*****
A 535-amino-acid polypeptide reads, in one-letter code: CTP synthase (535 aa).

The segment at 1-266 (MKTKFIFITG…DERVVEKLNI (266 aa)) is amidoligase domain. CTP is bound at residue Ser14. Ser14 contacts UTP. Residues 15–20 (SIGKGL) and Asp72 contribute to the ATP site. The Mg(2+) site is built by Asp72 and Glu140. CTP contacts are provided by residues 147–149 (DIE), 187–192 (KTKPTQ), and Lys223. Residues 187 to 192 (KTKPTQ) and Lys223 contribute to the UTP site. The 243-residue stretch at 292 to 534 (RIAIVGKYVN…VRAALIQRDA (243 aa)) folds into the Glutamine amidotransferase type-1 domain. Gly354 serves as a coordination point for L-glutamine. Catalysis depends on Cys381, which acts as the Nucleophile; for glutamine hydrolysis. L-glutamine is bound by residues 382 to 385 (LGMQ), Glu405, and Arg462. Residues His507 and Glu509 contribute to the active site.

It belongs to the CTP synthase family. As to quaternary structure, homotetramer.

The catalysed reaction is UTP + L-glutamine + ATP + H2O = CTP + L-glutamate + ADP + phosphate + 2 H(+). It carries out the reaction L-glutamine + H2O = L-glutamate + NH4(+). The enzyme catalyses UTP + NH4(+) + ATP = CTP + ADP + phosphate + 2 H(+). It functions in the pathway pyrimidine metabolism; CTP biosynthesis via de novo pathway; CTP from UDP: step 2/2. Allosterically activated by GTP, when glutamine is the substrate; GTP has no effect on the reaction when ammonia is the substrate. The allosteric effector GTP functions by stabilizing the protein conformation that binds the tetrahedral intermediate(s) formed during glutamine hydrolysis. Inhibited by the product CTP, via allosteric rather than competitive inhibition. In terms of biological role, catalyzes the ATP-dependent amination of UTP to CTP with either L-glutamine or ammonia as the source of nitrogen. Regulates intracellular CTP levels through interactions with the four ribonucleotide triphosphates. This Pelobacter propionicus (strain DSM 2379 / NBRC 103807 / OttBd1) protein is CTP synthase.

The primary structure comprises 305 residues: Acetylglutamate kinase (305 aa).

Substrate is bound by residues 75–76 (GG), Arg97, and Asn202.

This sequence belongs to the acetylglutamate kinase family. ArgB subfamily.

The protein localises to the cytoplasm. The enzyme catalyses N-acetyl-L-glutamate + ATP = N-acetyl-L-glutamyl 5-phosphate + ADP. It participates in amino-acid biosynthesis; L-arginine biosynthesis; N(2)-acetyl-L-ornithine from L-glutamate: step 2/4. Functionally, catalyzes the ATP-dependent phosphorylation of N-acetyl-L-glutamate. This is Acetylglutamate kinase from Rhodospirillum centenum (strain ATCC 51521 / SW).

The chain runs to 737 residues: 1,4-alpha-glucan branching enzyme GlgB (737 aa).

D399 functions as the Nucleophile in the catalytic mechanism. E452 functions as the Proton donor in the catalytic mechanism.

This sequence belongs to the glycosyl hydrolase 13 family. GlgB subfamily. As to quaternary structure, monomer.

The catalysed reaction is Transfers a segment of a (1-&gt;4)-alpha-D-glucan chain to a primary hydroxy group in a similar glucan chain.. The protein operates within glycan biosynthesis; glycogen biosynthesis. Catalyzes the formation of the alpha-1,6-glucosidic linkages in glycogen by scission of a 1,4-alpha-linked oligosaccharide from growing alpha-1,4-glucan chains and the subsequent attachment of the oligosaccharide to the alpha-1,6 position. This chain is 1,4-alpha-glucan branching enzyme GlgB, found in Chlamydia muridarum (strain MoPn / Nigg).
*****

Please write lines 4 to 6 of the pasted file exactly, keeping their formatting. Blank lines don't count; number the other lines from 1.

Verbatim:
The catalysed reaction is UTP + L-glutamine + ATP + H2O = CTP + L-glutamate + ADP + phosphate + 2 H(+). It carries out the reaction L-glutamine + H2O = L-glutamate + NH4(+). The enzyme catalyses UTP + NH4(+) + ATP = CTP + ADP + phosphate + 2 H(+). It functions in the pathway pyrimidine metabolism; CTP biosynthesis via de novo pathway; CTP from UDP: step 2/2. Allosterically activated by GTP, when glutamine is the substrate; GTP has no effect on the reaction when ammonia is the substrate. The allosteric effector GTP functions by stabilizing the protein conformation that binds the tetrahedral intermediate(s) formed during glutamine hydrolysis. Inhibited by the product CTP, via allosteric rather than competitive inhibition. In terms of biological role, catalyzes the ATP-dependent amination of UTP to CTP with either L-glutamine or ammonia as the source of nitrogen. Regulates intracellular CTP levels through interactions with the four ribonucleotide triphosphates. This Pelobacter propionicus (strain DSM 2379 / NBRC 103807 / OttBd1) protein is CTP synthase.

The primary structure comprises 305 residues: Acetylglutamate kinase (305 aa).

Substrate is bound by residues 75–76 (GG), Arg97, and Asn202.